The fate of the UN headquarters shows that British troops are going to be equally as vulnerable. Bombers are not going to be selective in their targets. Britain is the occupying power in Iraq, along with the US. Its presence fuels the same resentment. Its failure to improve lives of Iraqis in and around Basra is much the same as the failure of the US in Baghdad. The anti-British riots in Basra earlier in the month should not have come as a surprise.

The British task might seem easier than that of the US. Their forces are in the Shia south of Iraq, the scene of the great uprising against Saddam Hussein in 1991. It is not an area which contains many people loyal to the old regime. But at the end of the day the Shia are no more willing to see their country permanently occupied than the Sunni Muslims in Baghdad and the centre of the country.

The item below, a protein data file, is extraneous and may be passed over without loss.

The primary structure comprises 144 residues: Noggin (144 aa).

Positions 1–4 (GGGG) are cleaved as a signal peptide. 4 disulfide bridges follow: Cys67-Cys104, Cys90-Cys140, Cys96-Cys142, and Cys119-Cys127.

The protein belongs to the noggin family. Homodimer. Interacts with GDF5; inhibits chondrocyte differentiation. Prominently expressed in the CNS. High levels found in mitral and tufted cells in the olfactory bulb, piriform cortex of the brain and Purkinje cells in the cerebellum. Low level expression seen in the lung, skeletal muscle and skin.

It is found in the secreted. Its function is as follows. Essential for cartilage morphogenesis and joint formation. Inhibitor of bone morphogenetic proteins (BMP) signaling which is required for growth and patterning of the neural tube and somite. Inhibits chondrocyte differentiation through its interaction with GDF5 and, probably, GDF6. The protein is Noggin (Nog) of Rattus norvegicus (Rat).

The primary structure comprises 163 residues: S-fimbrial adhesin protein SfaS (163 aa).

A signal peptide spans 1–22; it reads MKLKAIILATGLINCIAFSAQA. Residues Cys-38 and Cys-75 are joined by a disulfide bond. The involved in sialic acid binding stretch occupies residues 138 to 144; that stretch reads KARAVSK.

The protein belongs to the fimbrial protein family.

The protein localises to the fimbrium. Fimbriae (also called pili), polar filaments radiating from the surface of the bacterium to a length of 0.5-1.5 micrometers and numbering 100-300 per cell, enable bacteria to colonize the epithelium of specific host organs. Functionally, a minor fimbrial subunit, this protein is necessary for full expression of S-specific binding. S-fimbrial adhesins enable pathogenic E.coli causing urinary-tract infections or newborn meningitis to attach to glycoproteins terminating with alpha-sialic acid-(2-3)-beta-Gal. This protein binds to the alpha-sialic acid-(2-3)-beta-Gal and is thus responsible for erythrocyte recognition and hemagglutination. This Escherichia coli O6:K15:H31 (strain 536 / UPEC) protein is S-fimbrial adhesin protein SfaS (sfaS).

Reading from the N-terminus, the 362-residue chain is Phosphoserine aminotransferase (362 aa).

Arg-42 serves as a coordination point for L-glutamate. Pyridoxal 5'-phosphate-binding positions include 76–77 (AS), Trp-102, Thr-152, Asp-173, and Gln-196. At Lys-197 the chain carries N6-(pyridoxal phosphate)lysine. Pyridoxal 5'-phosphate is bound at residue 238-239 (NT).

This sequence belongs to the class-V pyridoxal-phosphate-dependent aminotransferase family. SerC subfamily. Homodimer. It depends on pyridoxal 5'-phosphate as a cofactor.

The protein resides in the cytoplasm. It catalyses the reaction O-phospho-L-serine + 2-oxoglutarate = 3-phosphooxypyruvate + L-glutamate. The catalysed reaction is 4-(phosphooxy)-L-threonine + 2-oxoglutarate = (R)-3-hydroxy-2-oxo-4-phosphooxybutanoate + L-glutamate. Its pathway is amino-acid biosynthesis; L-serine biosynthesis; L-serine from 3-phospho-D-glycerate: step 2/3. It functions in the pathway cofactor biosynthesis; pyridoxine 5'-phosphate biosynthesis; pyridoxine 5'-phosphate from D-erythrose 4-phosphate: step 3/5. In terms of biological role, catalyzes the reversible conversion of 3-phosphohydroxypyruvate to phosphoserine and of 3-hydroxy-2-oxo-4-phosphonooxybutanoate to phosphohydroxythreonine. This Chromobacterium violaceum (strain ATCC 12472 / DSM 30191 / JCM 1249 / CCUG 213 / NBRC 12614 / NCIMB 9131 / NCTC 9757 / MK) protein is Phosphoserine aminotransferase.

British control of the situation in the south depends on the passive, if increasingly hostile, acquiescence of the local population. The British troops in southern Iraq are simply not enough to keep control if the Shia religious leaders call their followers into the streets.

There is also a very practical consequence to yesterday's attack. It sends a message to those countries which the US has been trying to persuade to send soldiers to Iraq that they will be just as much a target as American forces.

It is a measure of the mischievous success of Alastair Campbell's tactic of starting a war with the BBC over the "sexing up" of the famous dossier on Iraq's supposed threat to the rest of the world that the current dangers of the British position in Iraq are scarcely being discussed in the UK. Hortatory leader writers wag their fingers at the US government asking if, after winning the war, they are losing the peace. This rather misses the point that there is no peace in Iraq and there is not likely to be one.